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Shot-by-Shot Analysis
Group Project Guidelines

This shot-by-shot project will refine your ability to analyze all aspects of film form. Through close study of a specific series of shots, you will demonstrate your command of the terms and concepts first encountered in Introduction to Film, now mastered at the advanced level.

You and several classmates will be assigned one of the films by Alfred Hitchcock listed below. View via the free streaming hyperlinks on D2L or all of these DVDs are available via overnight library reserves. You may also decide to rent or purchase the film on your own.

Shadow of a Doubt (1943, 108 min.): Hitchcock's own favorite film!
The Birds (1963, 120 min.): violent, threatening birds!
Suspicion (1941, 99 min.): suspicous romance/threatening marriage
Psycho (1960, 109 min.): violent, threatening innkeeper!
To Catch a Thief (1955, 106 min.): beautiful, colorful French Riviera
Notorious (1946, 102 min.): suspenseful espionage thriller

How to complete the assignment in 3 steps


First, watch the entire film as a group if you can, or individually if need be. Then, study the film together as a group in order to evaluate and describe everything seen and heard in the first ten shots of the film. Do NOT work separately on this project and simply collate your analyses later and certainly do not rely on one member of the group to perform the entire project. This is a GROUP project; you will earn a drastically lower grade if you do not follow these directions and work together on this assignment.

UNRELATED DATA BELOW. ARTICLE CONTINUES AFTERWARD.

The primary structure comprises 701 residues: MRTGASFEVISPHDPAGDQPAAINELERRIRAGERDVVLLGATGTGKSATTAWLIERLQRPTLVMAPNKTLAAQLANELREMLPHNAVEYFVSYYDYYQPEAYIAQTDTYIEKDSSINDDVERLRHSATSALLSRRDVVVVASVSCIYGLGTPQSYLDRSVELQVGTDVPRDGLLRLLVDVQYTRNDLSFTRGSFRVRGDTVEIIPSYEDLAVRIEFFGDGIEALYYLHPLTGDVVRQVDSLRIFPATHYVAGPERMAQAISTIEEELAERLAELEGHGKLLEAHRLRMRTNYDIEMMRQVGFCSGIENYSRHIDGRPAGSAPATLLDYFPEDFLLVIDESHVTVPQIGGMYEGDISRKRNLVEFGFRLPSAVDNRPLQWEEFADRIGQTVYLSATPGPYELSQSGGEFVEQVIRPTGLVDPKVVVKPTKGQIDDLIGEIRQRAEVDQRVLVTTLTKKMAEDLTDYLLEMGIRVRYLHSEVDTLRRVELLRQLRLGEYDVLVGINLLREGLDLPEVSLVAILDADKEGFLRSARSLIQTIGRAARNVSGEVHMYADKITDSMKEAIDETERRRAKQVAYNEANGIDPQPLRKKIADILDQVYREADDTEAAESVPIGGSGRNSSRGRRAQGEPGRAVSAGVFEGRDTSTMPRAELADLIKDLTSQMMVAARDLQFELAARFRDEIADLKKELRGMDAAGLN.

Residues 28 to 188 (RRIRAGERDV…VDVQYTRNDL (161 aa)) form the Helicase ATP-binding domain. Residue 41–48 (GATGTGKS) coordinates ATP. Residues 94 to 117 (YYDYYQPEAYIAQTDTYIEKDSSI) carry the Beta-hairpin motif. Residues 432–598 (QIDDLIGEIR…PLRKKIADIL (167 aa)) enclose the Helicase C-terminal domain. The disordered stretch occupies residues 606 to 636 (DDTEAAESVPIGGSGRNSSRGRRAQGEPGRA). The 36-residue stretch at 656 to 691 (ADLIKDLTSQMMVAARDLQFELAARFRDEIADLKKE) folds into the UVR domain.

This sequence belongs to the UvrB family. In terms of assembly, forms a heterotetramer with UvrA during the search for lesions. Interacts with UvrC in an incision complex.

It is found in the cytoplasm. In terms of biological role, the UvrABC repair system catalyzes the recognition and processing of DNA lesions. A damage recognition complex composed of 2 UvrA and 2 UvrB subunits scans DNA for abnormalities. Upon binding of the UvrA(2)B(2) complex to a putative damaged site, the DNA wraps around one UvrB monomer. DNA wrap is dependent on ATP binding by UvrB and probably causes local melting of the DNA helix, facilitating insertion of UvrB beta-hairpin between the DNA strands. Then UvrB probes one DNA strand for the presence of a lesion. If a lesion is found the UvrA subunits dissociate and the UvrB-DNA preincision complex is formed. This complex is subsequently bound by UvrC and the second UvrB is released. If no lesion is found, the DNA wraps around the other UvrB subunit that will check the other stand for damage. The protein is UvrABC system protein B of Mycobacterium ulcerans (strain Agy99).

For this exercise, Shot 1 is the first shot after the credit sequence. That is, the shot immediately after the words "Directed by Alfred Hitchcock" and that shot's edit is Shot 1, followed by Shot 2, etc. Each shot analysis will focus upon how mise-en-scène, camerawork, editing, and sound cue us to understand the shot's meanings. Please use the following detailed examples as a guide for your project:

Shot-by-Shot Guide Form

Example: Strangers on a Train


In addition to your ten shot analyses, you will write as a group a concise essay (1-2 double-spaced pages) explaining how the film's credit sequence in combination with the various formal elements of the first ten shots relate to the meanings and impact of the film as a whole. In what ways does the style of the credit sequence (beyond its list of production personnel) prepare you for the film that follows? How do the font style, graphics, music, and/or sound effects cue you to anticipate the meaning of the film? What formal relationships, questions, and narrative expectations about the film are set up by the credits in conjunction with the first ten shots?

IMPORTANT: You should consult ONLY Bordwell & Thompson's Film Art and Corrigan's A Short Guide to Writing About Film for advice on writing your project. Conduct NO other external research for this assignment. All the information you need is in your keen eyes & ears, your group's collective film-scholar brain, and the film itself, including the credits. Do NOT consult any DVD commentaries, internet sites, books, articles, etc. The point of this assignment is for you to show off your analytical skills, not those of someone else. Use of any additional texts will be considered plagiarism and will result in a zero on the assignment and an F in the course.

Be sure to follow all of the following cautions/rules:


Your group will give a short (5-minute) presentation to the class to illustrate your shot-by-shot findings. Dr. Bonner will show the opening credits and first ten shots of your film to the class, then your group will explain the significance of the credit sequence and those ten shots to the rest of the film. Don't address each shot in the detail; just highlight any important details and sum up in general. See the schedule for the date. Turn in a printout of your Shot-by-Shot and your Essay, and post both to D2L Assignments as well.